As time goes on, we may find entertaining guests less attractive, even overwhelming. We may not have the energy or the inclination to prepare a full dinner party for a large group, nor the extra cash to foot the bill. But we still want to stay in touch and spend time with our dear friends.
A vital social life and time with those whose company we enjoy is important to maintain a healthy outlook. We need to stay active and engaged at this stage of life, and a well-planned potluck can offer a viable option.
We’ve all suffered through bad potlucks, dried out casseroles, and strained conversation. That’s not what we’re talking about here.
With a little inspiration and imagination, you can host a truly engaging evening that everyone can enjoy, without killing yourself in the kitchen. Here are some unique ideas on how to make your potluck more about the connection so everyone enjoys themselves, even the host.
The most important ingredient for a successful potluck is the people. It is best to keep your guest list fluid. Don’t invite the same 12 people to every party. Add new friends, mix it up, and seek out interesting characters to add spark and stimulating conversation.
Be sure to introduce everyone, circulate throughout the evening to be sure guests are mixing and meeting those they don’t already know.
Have some fun with wording and graphics, use quotes, quips, and images that convey the spirit of the evening and get everyone in the mood.
It’s always a great idea to set up a theme and invite your guests to play along. Such themes could be:
Shake up a batch of Martinis and ask your friends to bring the canapés. A canapé, by definition, according to Wikipedia, is “a type of hors d’œuvre, a small, prepared and usually decorative food, consisting of a small piece of bread (sometimes toasted), puff pastry, or a cracker topped with some savoury food, held in the fingers and often eaten in one bite.”
These delightful and often fancy offerings have fallen out of favor in recent years, replaced by more casual offerings. But there is something rather elegant about a tray of tiny, artfully decorated treats that can elevate your get together to a new level.
If you really want to get into the mood, encourage everyone to come decked out in the fashion of the era. A fedora, some fancy costume jewelry, or an old faux fur stole goes a long way toward setting the stage. Dim the lights, put on some Frank Sinatra, and see what happens.
Bake some russets and enlist your guests to provide creative toppings. Encourage them to reach beyond the typical butter, chives, and sour cream to ingredients that push the boundaries of what compliments the hearty but pale pallet of the humble potato, transforming it into a complete and delicious meal.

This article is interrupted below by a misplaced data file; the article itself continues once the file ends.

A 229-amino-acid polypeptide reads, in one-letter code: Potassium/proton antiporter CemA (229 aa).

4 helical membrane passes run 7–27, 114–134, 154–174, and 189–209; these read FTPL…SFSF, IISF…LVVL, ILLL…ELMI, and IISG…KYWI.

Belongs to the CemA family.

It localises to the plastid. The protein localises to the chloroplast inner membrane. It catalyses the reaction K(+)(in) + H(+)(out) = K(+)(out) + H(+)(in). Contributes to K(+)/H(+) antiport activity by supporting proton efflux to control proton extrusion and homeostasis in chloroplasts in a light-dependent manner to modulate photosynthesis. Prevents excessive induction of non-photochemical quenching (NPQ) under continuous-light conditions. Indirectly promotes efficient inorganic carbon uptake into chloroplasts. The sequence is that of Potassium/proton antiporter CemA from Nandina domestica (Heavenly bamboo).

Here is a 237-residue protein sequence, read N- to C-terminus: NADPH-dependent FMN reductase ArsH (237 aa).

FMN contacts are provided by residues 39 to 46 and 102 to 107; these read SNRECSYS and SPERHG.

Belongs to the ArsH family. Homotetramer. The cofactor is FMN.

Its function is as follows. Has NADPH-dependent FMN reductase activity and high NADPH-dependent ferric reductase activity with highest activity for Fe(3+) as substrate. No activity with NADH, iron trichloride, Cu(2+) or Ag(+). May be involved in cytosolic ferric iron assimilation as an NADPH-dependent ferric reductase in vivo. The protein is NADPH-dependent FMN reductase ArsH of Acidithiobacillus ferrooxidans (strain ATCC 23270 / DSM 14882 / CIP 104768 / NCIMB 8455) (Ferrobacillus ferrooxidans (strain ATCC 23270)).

Invite each guest to bring a dish and a piece of music they would want to enjoy every day while marooned on a deserted island awaiting their rescue. During the evening, ask guests to play their music and present their dish, explaining why they selected each item.
This evening is all about introducing people to each other. Keep it simple, grill some steaks, and invite a small group of close friends. Ask them to invite a friend from outside your usual guest list and bring along a side dish.
You’ll expand your social circle and may even create an opportunity for some new friendships to blossom. Keep it casual, leave plenty of time for mingling before and after dinner. Set a large communal table with food passed family style so everyone can get to know one another throughout the evening.
Set the time for later in the evening, pop a bottle or two of bubbly wine and invite your guests to contribute a small sweet treat. This idea is especially fun around the new year or Valentine’s Day, when everyone is feeling a little indulgent anyway.
An intimate gathering can be made more romantic with a variety of glowing candles, some fancy plates, and linen napkins to embellish the setting for the delicious desserts.
A take-off from a children’s lesson about generosity, a gratitude soup evening is about appreciating what each guest brings to the night. The host prepares a large pot of stock and everyone brings something to enrich the soup.
Guests gather in the kitchen as the meal comes together, taking turns relating something for which they feel grateful. They can tell a story, recall a special memory, read a poem, or any number of other options. The point is to share in the spirit of gratitude for what we each contribute to life’s experiences.
Potlucks can be an enriching, interesting and enjoyable way to deepen connection and form friendships. All it takes is a little effort and a genuine desire to bring people together.
What great ideas do you have for bringing people together? Have you had some successful potlucks you’d like to share with all of us? Do you have other ideas on how to form meaningful connections? We’d love to hear from you!